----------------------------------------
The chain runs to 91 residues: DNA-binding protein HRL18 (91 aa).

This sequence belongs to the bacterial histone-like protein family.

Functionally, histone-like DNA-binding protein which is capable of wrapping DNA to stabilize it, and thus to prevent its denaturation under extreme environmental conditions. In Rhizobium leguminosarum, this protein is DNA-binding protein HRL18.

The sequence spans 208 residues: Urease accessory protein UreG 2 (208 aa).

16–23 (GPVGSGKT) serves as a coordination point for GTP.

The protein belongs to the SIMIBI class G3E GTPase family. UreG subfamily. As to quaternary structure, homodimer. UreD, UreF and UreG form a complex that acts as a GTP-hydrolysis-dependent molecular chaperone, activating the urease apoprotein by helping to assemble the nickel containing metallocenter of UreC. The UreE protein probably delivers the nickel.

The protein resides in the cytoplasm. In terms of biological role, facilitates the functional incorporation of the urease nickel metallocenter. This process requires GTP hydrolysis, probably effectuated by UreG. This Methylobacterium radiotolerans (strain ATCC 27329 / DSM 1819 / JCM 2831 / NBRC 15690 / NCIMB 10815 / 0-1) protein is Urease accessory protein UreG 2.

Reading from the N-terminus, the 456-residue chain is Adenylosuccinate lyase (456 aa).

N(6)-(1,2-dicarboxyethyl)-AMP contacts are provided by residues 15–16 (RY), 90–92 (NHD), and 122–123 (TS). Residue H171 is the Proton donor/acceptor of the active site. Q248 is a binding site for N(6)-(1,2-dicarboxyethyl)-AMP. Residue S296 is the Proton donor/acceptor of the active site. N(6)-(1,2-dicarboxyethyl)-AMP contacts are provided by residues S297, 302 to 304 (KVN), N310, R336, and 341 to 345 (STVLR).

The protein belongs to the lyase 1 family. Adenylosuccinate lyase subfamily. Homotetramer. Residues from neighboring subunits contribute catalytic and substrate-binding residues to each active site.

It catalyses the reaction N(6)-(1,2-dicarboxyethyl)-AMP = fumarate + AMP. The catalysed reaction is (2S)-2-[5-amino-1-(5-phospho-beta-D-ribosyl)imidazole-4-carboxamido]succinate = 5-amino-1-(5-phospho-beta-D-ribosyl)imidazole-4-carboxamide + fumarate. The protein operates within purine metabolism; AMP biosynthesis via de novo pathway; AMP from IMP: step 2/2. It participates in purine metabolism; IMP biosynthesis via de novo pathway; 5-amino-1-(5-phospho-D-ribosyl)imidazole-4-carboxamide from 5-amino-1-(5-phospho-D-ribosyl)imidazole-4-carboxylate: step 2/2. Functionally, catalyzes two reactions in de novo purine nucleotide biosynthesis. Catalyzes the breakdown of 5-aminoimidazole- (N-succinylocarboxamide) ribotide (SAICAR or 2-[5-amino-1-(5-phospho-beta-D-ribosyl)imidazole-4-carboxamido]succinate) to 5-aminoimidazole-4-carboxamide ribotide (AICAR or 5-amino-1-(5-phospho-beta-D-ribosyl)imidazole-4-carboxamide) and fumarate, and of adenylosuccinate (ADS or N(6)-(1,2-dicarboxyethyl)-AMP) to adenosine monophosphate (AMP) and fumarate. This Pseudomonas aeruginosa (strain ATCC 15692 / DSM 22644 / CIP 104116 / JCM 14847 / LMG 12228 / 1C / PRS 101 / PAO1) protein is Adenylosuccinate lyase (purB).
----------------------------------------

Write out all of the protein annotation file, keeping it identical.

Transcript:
The chain runs to 91 residues: DNA-binding protein HRL18 (91 aa).

This sequence belongs to the bacterial histone-like protein family.

Functionally, histone-like DNA-binding protein which is capable of wrapping DNA to stabilize it, and thus to prevent its denaturation under extreme environmental conditions. In Rhizobium leguminosarum, this protein is DNA-binding protein HRL18.

The sequence spans 208 residues: Urease accessory protein UreG 2 (208 aa).

16–23 (GPVGSGKT) serves as a coordination point for GTP.

The protein belongs to the SIMIBI class G3E GTPase family. UreG subfamily. As to quaternary structure, homodimer. UreD, UreF and UreG form a complex that acts as a GTP-hydrolysis-dependent molecular chaperone, activating the urease apoprotein by helping to assemble the nickel containing metallocenter of UreC. The UreE protein probably delivers the nickel.

The protein resides in the cytoplasm. In terms of biological role, facilitates the functional incorporation of the urease nickel metallocenter. This process requires GTP hydrolysis, probably effectuated by UreG. This Methylobacterium radiotolerans (strain ATCC 27329 / DSM 1819 / JCM 2831 / NBRC 15690 / NCIMB 10815 / 0-1) protein is Urease accessory protein UreG 2.

Reading from the N-terminus, the 456-residue chain is Adenylosuccinate lyase (456 aa).

N(6)-(1,2-dicarboxyethyl)-AMP contacts are provided by residues 15–16 (RY), 90–92 (NHD), and 122–123 (TS). Residue H171 is the Proton donor/acceptor of the active site. Q248 is a binding site for N(6)-(1,2-dicarboxyethyl)-AMP. Residue S296 is the Proton donor/acceptor of the active site. N(6)-(1,2-dicarboxyethyl)-AMP contacts are provided by residues S297, 302 to 304 (KVN), N310, R336, and 341 to 345 (STVLR).

The protein belongs to the lyase 1 family. Adenylosuccinate lyase subfamily. Homotetramer. Residues from neighboring subunits contribute catalytic and substrate-binding residues to each active site.

It catalyses the reaction N(6)-(1,2-dicarboxyethyl)-AMP = fumarate + AMP. The catalysed reaction is (2S)-2-[5-amino-1-(5-phospho-beta-D-ribosyl)imidazole-4-carboxamido]succinate = 5-amino-1-(5-phospho-beta-D-ribosyl)imidazole-4-carboxamide + fumarate. The protein operates within purine metabolism; AMP biosynthesis via de novo pathway; AMP from IMP: step 2/2. It participates in purine metabolism; IMP biosynthesis via de novo pathway; 5-amino-1-(5-phospho-D-ribosyl)imidazole-4-carboxamide from 5-amino-1-(5-phospho-D-ribosyl)imidazole-4-carboxylate: step 2/2. Functionally, catalyzes two reactions in de novo purine nucleotide biosynthesis. Catalyzes the breakdown of 5-aminoimidazole- (N-succinylocarboxamide) ribotide (SAICAR or 2-[5-amino-1-(5-phospho-beta-D-ribosyl)imidazole-4-carboxamido]succinate) to 5-aminoimidazole-4-carboxamide ribotide (AICAR or 5-amino-1-(5-phospho-beta-D-ribosyl)imidazole-4-carboxamide) and fumarate, and of adenylosuccinate (ADS or N(6)-(1,2-dicarboxyethyl)-AMP) to adenosine monophosphate (AMP) and fumarate. This Pseudomonas aeruginosa (strain ATCC 15692 / DSM 22644 / CIP 104116 / JCM 14847 / LMG 12228 / 1C / PRS 101 / PAO1) protein is Adenylosuccinate lyase (purB).